Company Taxation

Calculating Trading Profits

Trading profits represent profits as per the Profit and Loss Account which are drawn as per the provisions of the Indian Companies Act, which is further adjusted considering the admissible/ inadmissible expenses as per the provisions of the ITA (see Profits subject to tax).

According to the ITA, for the purpose of calculating profits, all incomes accrued/earned during the fiscal year should be considered. Capital receipts are not considered while calculating trading profits. However, what constitutes a capital receipt is a matter of considerable litigation.

As explained earlier, capital expenses are not deductible. However, the ITA has prescribed certain capital expenses that can be allowed as deductions, but over a period of time. For example:

  • Preliminary expenses incurred prior to the set up of, or in connection with the extension of the business, are allowed over a period of five years subject to certain conditions
  • Expenditure incurred on amalgamation is allowed over a period of five years
  • Expenditure on the prospecting of certain minerals is allowed over a period of 10 years
  • Expenditure on obtaining a telecommunication license over the license period.

Furthermore, according to the ITA, certain capital expenditures are allowed in the year that they are incurred. For example:

  • Capital expenditure (except on land) on scientific research related to the business carried on by the company
  • The entire capital expenditure (except on land, goodwill, and financial instruments) in case of specified businesses that have commenced operations in the specified time period
  • Weighted deduction of 150% in the case of expenditure on an in-house scientific research and development facility as approved by the prescribed authority, which inter alia includes capital expenditure, except that on land and building. This deduction has been reduced to 100% from 1 April 2020 onwards.

Similarly, a company is eligible to claim depreciation on fixed assets according to the rate prescribed in the Income Tax Rules. A company is also eligible to claim bad debts, provided the sales in respect thereof have been offered to tax either in the current financial year or in the previous financial year. Besides allowing the claim for expenditure, the ITA also allows claims for business losses provided they are in the revenue field and discovered in the year under consideration. Examples of business losses are a loss on account of obsolete stock, loss on account of fire/ theft/burglary/fraud, etc.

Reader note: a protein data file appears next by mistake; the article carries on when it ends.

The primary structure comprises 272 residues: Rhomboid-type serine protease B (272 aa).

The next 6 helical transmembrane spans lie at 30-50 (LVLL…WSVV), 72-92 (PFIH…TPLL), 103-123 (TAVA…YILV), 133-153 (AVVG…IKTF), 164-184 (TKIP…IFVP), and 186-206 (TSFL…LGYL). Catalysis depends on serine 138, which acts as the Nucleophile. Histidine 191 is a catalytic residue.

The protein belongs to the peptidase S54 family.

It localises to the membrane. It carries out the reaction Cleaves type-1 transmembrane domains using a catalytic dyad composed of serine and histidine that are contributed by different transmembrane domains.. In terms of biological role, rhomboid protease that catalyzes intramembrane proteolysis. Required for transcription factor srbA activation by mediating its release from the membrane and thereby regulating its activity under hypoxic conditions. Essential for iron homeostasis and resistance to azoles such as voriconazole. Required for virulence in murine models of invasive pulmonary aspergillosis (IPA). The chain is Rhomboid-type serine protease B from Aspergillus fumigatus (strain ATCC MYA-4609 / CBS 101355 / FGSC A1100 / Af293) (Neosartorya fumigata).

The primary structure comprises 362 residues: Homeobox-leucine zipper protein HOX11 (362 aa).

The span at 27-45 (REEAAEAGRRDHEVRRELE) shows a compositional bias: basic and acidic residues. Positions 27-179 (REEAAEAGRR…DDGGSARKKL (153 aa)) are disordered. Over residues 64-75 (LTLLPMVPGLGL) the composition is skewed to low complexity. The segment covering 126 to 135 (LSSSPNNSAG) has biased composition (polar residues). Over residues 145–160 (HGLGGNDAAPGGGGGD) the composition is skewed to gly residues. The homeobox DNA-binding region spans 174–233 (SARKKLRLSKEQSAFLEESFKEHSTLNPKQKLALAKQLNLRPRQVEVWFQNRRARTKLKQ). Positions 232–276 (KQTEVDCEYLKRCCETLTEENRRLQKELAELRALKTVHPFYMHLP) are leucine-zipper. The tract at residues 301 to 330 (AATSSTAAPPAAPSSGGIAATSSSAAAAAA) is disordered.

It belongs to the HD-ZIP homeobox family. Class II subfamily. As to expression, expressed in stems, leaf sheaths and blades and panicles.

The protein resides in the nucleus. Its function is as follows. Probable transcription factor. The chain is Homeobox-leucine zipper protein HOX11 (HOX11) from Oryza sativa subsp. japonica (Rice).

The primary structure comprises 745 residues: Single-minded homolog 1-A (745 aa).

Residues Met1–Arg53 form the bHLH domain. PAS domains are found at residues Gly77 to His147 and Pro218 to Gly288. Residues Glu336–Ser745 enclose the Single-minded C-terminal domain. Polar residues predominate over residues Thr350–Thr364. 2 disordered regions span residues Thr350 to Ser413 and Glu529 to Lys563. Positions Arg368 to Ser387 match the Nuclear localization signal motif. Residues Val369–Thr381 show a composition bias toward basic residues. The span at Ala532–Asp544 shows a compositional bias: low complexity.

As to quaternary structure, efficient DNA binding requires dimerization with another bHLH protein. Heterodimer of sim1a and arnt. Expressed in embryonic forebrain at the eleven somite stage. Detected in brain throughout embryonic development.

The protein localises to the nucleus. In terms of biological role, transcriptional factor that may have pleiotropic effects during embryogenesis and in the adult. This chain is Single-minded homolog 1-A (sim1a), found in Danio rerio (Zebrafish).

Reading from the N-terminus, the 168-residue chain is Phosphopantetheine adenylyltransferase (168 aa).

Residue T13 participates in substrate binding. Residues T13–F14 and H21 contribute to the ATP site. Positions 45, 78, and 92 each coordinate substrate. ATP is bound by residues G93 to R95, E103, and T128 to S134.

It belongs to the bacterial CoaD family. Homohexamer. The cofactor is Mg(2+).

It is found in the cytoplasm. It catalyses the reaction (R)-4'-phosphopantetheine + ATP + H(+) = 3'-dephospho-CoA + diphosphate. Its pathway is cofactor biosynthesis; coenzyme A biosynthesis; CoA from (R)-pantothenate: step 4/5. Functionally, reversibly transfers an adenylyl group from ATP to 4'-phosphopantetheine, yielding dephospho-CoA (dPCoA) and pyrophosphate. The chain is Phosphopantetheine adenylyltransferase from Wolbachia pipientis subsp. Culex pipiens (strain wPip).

The ITA also restricts the allowance of certain revenue expenses if certain requirements are not met:

  • If tax is not withheld and deposited in the government treasury within the prescribed time, 30% of the expense claimed by the company shall be disallowed
  • Certain statutory expenses like tax, duty, cess or fees are not allowed as deduction unless they are actually paid either during the year or up to the time allowed to file tax returns.

Certain expenses are expressly not allowed while computing taxable income. For example:

  • Tax on profits, tax on capital
  • Tax paid by an employer on behalf of an employee on non-monetary perquisites
  • Expenditure incurred with respect to exempt income – a controversial provision.
Particulars Amount (INR) Amount (INR)
A. Net Profit as per Profit and Loss Account XXX
B. Inadmissible expenses debited to Profit and Loss Account
• Disallowable expenses/claims XXX
• Depreciation as per the Companies Act XXX
• Deemed income not credited to Profit and Loss Account XXX XXX
C. Total = (A + B) XXX
D. Admissible deduction allowable claims/deductions XXX
• Depreciation as per the Income Tax Act XXX
• Incomes chargeable under other heads credited to Profit and Loss Account/Exempt Income XXX XXX
E. Profits and Gains of Business or Profession (C – D) XXX
Get in Touch
Maulik Doshi
Deputy Managing Director
Transfer Pricing and International Tax

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